Did you hear about the mother who was chided for breastfeeding her baby at the Coca Restaurant in Resorts World Sentosa? The restaurant employee even covered her baby with a dirty jacket, and informed the mother that breastfeeding in public is not allowed in Singapore.
In the mother’s account of the incident at citizen-journalism website STOMP (Straits Times Online Mobile Print), she said: “I was chided and told off for nursing my baby girl in the restaurant, even when I was facing discreetly away from the diners.”
She continued: “The manager of the store came over and told me that in Singapore, we are not allowed to breastfeed in public places.”
According to The Breastfeeding Mothers’ Support Group Singapore (BMSG), this is not true.
Anita Daubaras, the Vice-President of BMSG, clarified in an email to the website that “It is not an offence to breastfeed in public in Singapore, if the mother is decently clad and does not expose more of her breast than is necessary to breastfeed.”
The full text of her email follows:
BMSG RESPONSE REGARDING BREASTFEEDING IN PUBLIC
“The incident about the mother who was chided at a restaurant at Resorts World Sentosa Singapore, for breastfeeding her baby publicly has opened up contentious areas for many readers.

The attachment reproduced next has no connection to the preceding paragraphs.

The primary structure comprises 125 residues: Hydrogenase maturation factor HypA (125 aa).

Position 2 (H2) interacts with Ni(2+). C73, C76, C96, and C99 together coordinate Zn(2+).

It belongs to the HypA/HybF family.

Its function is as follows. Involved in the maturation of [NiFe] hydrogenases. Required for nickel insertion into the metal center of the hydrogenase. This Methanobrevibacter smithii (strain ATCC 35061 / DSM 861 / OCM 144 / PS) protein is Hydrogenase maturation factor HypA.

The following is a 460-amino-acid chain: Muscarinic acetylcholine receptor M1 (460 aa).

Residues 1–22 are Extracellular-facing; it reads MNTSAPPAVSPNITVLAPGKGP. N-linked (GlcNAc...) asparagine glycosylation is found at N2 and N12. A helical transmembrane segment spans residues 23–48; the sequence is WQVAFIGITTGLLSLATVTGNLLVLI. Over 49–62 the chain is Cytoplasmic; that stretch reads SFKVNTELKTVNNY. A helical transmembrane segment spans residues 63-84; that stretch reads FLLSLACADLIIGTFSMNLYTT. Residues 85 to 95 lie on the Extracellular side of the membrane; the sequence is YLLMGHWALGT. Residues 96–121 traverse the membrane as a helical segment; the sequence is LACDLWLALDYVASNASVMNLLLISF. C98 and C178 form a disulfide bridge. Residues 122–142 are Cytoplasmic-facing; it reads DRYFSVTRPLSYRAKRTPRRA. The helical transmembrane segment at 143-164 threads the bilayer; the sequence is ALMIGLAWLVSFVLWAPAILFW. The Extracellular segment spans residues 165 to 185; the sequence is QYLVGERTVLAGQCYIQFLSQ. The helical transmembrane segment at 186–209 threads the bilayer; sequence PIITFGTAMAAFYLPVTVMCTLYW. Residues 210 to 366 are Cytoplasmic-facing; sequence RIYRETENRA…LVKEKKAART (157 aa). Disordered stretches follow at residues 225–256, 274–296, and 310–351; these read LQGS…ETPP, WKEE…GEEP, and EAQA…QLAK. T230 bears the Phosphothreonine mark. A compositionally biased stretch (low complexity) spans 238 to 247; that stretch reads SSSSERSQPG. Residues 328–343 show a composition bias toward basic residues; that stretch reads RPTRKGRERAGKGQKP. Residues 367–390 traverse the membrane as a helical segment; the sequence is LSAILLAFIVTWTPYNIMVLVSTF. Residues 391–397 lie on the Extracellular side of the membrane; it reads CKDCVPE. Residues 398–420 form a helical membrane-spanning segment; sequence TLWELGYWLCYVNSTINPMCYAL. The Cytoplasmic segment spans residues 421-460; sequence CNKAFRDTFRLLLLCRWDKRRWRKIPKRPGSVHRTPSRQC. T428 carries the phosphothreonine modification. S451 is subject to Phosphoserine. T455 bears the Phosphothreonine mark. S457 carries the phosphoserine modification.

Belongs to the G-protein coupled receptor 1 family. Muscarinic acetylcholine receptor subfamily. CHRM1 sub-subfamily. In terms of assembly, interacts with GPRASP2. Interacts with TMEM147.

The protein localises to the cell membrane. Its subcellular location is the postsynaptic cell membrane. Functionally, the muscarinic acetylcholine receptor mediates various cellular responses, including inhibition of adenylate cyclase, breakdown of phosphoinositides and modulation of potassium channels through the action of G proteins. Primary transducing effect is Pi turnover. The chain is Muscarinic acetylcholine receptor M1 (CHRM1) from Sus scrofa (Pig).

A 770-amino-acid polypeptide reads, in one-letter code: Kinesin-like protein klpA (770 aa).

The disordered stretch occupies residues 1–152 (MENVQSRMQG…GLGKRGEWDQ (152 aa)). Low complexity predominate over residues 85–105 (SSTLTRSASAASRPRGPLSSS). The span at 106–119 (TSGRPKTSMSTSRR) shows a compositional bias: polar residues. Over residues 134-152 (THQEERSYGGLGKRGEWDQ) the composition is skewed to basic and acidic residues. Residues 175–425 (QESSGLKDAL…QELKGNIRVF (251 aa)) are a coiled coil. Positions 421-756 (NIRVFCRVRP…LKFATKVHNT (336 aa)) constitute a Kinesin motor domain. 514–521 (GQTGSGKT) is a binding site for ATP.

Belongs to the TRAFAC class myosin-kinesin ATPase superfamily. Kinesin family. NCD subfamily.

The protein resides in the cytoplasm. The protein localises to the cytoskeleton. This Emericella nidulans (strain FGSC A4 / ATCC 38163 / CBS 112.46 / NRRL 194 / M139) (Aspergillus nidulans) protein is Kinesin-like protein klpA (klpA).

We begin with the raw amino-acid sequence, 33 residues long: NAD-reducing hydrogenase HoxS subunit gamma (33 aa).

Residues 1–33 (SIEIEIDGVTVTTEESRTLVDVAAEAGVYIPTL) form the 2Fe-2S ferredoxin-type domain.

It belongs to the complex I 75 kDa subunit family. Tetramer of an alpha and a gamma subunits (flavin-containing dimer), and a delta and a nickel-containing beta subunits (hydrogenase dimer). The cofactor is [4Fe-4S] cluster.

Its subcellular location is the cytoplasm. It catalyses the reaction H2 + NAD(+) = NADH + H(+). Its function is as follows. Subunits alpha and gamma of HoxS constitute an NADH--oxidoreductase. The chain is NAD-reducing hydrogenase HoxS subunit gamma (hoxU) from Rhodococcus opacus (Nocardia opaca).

On behalf of the Breastfeeding Mothers’ Support Group Singapore (BMSG), I would like to take the opportunity to clarify some concerns that have come to light.
It is not an offence to breastfeed in public in Singapore, if the mother is decently clad and does not expose more of her breast than is necessary to breastfeed.
Breastfeeding is a beautiful act of tenderness and nurturance. The discomfort that many experience when they see a mother breastfeeding stems from cultural sensitivity and conflict between the breast being perceived as a sexual object and a means of nourishing a young child.
Many mothers choose to breastfeed in privacy, in nursing rooms or at home. Some do so in public, but very discreetly. Some may not breastfeed openly because they do not want their infant feeding choice to cause discomfort for others. Nevertheless, it is an individual mother’s choice.
Asking a mother to limit breastfeeding ignores her baby’s needs and potentially influences her breastfeeding success. A fussy baby who wants to nurse but is denied the breast would also be disturbing for others in the vicinity. Many babies resist being covered while breastfeeding.
We need to respect that every mother and baby finds their own style of discreet breastfeeding, be this through nursing in a corner, under a nursing shawl or with the mother wearing a loose t-shirt.
Breastfeeding mothers and families need community-wide support in order that more babies receive mother’s milk. In solidarity with the beautiful mothers out there who breastfeed in public, the BMSG will be hosting the Big Latch On @ Emily Hill on 3rd August 2013 from 9.30 am – 12.30 pm.”